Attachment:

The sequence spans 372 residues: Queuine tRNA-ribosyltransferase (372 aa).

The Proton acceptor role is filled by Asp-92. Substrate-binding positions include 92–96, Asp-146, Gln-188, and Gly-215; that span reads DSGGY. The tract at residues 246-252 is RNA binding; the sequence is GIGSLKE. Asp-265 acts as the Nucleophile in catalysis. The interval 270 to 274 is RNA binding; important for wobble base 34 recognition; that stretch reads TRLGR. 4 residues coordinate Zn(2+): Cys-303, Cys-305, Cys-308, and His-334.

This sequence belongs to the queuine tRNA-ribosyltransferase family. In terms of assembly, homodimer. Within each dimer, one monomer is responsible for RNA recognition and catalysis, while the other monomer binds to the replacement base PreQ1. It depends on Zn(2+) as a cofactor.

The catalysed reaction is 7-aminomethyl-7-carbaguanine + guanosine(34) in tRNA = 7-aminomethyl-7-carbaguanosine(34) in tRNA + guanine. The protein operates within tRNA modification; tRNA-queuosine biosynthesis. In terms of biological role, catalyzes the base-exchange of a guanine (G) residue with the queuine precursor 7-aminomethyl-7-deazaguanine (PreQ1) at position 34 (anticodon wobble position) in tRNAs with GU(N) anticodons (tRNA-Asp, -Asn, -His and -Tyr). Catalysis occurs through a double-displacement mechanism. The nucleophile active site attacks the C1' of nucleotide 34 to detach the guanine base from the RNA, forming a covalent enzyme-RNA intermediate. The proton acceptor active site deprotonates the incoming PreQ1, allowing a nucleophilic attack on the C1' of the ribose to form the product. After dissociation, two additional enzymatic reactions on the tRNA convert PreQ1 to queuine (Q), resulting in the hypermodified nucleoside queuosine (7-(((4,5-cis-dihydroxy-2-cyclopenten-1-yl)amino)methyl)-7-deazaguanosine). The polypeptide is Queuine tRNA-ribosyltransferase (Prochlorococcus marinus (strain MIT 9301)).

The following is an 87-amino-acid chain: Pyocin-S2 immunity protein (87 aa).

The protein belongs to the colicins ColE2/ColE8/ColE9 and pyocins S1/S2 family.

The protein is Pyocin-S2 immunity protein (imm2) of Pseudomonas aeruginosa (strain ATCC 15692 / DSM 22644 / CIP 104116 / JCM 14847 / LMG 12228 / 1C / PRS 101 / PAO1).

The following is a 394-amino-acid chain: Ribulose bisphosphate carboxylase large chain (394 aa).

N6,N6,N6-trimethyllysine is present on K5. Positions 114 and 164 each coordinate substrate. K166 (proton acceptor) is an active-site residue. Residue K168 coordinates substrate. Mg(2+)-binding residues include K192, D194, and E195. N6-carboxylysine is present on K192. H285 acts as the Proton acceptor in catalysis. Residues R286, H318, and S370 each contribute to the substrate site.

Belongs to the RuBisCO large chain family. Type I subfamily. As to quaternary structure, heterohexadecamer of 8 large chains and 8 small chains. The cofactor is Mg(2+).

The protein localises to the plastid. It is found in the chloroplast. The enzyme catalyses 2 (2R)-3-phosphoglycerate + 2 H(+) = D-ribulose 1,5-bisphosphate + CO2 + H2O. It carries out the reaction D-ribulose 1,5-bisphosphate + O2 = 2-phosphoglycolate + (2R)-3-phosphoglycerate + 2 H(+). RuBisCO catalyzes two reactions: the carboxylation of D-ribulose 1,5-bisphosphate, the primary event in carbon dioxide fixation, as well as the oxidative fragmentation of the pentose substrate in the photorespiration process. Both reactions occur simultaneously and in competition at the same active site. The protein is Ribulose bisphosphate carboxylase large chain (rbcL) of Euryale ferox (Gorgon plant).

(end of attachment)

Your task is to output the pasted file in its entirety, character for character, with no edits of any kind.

The sequence spans 372 residues: Queuine tRNA-ribosyltransferase (372 aa).

The Proton acceptor role is filled by Asp-92. Substrate-binding positions include 92–96, Asp-146, Gln-188, and Gly-215; that span reads DSGGY. The tract at residues 246-252 is RNA binding; the sequence is GIGSLKE. Asp-265 acts as the Nucleophile in catalysis. The interval 270 to 274 is RNA binding; important for wobble base 34 recognition; that stretch reads TRLGR. 4 residues coordinate Zn(2+): Cys-303, Cys-305, Cys-308, and His-334.

This sequence belongs to the queuine tRNA-ribosyltransferase family. In terms of assembly, homodimer. Within each dimer, one monomer is responsible for RNA recognition and catalysis, while the other monomer binds to the replacement base PreQ1. It depends on Zn(2+) as a cofactor.

The catalysed reaction is 7-aminomethyl-7-carbaguanine + guanosine(34) in tRNA = 7-aminomethyl-7-carbaguanosine(34) in tRNA + guanine. The protein operates within tRNA modification; tRNA-queuosine biosynthesis. In terms of biological role, catalyzes the base-exchange of a guanine (G) residue with the queuine precursor 7-aminomethyl-7-deazaguanine (PreQ1) at position 34 (anticodon wobble position) in tRNAs with GU(N) anticodons (tRNA-Asp, -Asn, -His and -Tyr). Catalysis occurs through a double-displacement mechanism. The nucleophile active site attacks the C1' of nucleotide 34 to detach the guanine base from the RNA, forming a covalent enzyme-RNA intermediate. The proton acceptor active site deprotonates the incoming PreQ1, allowing a nucleophilic attack on the C1' of the ribose to form the product. After dissociation, two additional enzymatic reactions on the tRNA convert PreQ1 to queuine (Q), resulting in the hypermodified nucleoside queuosine (7-(((4,5-cis-dihydroxy-2-cyclopenten-1-yl)amino)methyl)-7-deazaguanosine). The polypeptide is Queuine tRNA-ribosyltransferase (Prochlorococcus marinus (strain MIT 9301)).

The following is an 87-amino-acid chain: Pyocin-S2 immunity protein (87 aa).

The protein belongs to the colicins ColE2/ColE8/ColE9 and pyocins S1/S2 family.

The protein is Pyocin-S2 immunity protein (imm2) of Pseudomonas aeruginosa (strain ATCC 15692 / DSM 22644 / CIP 104116 / JCM 14847 / LMG 12228 / 1C / PRS 101 / PAO1).

The following is a 394-amino-acid chain: Ribulose bisphosphate carboxylase large chain (394 aa).

N6,N6,N6-trimethyllysine is present on K5. Positions 114 and 164 each coordinate substrate. K166 (proton acceptor) is an active-site residue. Residue K168 coordinates substrate. Mg(2+)-binding residues include K192, D194, and E195. N6-carboxylysine is present on K192. H285 acts as the Proton acceptor in catalysis. Residues R286, H318, and S370 each contribute to the substrate site.

Belongs to the RuBisCO large chain family. Type I subfamily. As to quaternary structure, heterohexadecamer of 8 large chains and 8 small chains. The cofactor is Mg(2+).

The protein localises to the plastid. It is found in the chloroplast. The enzyme catalyses 2 (2R)-3-phosphoglycerate + 2 H(+) = D-ribulose 1,5-bisphosphate + CO2 + H2O. It carries out the reaction D-ribulose 1,5-bisphosphate + O2 = 2-phosphoglycolate + (2R)-3-phosphoglycerate + 2 H(+). RuBisCO catalyzes two reactions: the carboxylation of D-ribulose 1,5-bisphosphate, the primary event in carbon dioxide fixation, as well as the oxidative fragmentation of the pentose substrate in the photorespiration process. Both reactions occur simultaneously and in competition at the same active site. The protein is Ribulose bisphosphate carboxylase large chain (rbcL) of Euryale ferox (Gorgon plant).